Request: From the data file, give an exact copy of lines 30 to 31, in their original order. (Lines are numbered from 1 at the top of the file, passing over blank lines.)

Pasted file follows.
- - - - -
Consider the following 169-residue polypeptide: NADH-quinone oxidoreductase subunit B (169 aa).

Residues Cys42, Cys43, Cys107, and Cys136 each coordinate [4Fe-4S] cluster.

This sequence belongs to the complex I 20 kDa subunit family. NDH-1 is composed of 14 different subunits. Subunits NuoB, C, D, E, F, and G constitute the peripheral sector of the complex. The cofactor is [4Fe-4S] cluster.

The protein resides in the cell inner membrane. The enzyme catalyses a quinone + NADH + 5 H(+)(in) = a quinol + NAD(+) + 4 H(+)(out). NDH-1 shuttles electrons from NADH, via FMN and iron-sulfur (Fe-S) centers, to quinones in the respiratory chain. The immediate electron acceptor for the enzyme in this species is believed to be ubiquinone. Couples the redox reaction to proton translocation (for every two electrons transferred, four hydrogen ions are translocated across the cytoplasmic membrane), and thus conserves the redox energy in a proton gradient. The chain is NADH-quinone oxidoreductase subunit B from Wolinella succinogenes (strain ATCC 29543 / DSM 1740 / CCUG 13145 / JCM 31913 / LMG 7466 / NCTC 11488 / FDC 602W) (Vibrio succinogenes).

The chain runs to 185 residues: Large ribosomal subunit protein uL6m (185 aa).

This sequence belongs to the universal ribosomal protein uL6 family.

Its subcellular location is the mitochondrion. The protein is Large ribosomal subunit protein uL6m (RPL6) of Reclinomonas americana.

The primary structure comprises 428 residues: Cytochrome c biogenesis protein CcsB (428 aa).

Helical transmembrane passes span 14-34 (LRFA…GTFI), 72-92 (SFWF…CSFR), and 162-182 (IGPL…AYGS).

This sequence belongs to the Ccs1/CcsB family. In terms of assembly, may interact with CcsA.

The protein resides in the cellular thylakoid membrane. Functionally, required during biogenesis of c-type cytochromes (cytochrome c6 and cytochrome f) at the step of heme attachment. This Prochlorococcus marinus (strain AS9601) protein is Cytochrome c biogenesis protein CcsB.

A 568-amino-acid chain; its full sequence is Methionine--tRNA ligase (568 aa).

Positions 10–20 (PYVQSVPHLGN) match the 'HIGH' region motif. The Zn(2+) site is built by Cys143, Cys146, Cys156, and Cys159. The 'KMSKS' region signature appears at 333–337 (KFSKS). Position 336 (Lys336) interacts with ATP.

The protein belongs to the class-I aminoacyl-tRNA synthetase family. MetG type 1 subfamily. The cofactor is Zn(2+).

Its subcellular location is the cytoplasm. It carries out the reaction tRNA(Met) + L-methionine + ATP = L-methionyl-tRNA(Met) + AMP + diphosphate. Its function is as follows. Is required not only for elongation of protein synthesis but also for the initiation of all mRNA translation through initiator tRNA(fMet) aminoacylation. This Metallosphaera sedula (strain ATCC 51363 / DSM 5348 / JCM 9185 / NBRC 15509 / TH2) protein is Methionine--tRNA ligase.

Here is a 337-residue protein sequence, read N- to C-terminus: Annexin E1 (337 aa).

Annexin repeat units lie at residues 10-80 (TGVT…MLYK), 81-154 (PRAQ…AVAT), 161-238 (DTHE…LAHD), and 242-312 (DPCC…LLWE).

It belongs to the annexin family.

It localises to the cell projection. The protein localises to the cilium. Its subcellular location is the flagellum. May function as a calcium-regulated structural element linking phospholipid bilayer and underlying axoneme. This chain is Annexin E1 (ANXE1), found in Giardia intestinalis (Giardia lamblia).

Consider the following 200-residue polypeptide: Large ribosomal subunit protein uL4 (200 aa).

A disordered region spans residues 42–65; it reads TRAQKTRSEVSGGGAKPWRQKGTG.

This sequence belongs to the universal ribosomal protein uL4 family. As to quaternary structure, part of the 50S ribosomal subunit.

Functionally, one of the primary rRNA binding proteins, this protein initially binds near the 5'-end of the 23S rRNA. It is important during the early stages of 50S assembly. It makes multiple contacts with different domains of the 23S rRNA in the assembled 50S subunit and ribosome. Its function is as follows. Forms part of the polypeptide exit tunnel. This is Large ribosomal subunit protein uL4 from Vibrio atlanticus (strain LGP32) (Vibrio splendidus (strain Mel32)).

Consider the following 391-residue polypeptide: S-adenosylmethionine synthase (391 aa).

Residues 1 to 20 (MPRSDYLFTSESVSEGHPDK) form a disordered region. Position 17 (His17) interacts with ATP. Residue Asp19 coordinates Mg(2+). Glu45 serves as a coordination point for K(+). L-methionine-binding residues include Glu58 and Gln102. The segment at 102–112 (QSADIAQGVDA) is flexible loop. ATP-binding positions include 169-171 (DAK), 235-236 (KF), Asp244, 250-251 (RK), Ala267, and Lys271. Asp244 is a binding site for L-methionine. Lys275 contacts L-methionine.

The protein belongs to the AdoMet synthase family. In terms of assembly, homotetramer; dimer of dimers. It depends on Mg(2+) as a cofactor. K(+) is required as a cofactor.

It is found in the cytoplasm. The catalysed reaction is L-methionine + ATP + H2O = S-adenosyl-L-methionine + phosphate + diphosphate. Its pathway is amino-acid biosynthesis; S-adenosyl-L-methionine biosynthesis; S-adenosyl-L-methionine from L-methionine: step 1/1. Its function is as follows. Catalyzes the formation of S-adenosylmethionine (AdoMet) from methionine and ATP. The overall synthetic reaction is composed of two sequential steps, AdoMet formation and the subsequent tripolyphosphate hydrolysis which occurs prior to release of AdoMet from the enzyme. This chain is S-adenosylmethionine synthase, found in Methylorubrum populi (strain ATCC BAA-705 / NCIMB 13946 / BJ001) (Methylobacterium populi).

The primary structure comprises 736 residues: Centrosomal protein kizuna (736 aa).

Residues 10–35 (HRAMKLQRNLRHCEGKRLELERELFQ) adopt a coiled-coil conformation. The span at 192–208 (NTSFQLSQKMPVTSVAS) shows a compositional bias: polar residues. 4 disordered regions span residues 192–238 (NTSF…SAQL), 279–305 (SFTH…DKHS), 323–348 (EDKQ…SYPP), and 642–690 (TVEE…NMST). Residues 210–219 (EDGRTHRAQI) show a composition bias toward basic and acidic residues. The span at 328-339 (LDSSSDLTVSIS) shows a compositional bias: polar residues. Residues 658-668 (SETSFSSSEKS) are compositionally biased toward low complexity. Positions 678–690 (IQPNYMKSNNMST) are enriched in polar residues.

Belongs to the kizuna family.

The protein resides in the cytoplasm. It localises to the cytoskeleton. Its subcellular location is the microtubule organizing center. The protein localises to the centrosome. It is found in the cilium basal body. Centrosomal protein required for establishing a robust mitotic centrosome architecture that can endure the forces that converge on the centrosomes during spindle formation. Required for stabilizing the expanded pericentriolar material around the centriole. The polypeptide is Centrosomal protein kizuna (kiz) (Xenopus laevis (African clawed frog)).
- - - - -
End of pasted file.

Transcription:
Belongs to the kizuna family.

The protein resides in the cytoplasm. It localises to the cytoskeleton. Its subcellular location is the microtubule organizing center. The protein localises to the centrosome. It is found in the cilium basal body. Centrosomal protein required for establishing a robust mitotic centrosome architecture that can endure the forces that converge on the centrosomes during spindle formation. Required for stabilizing the expanded pericentriolar material around the centriole. The polypeptide is Centrosomal protein kizuna (kiz) (Xenopus laevis (African clawed frog)).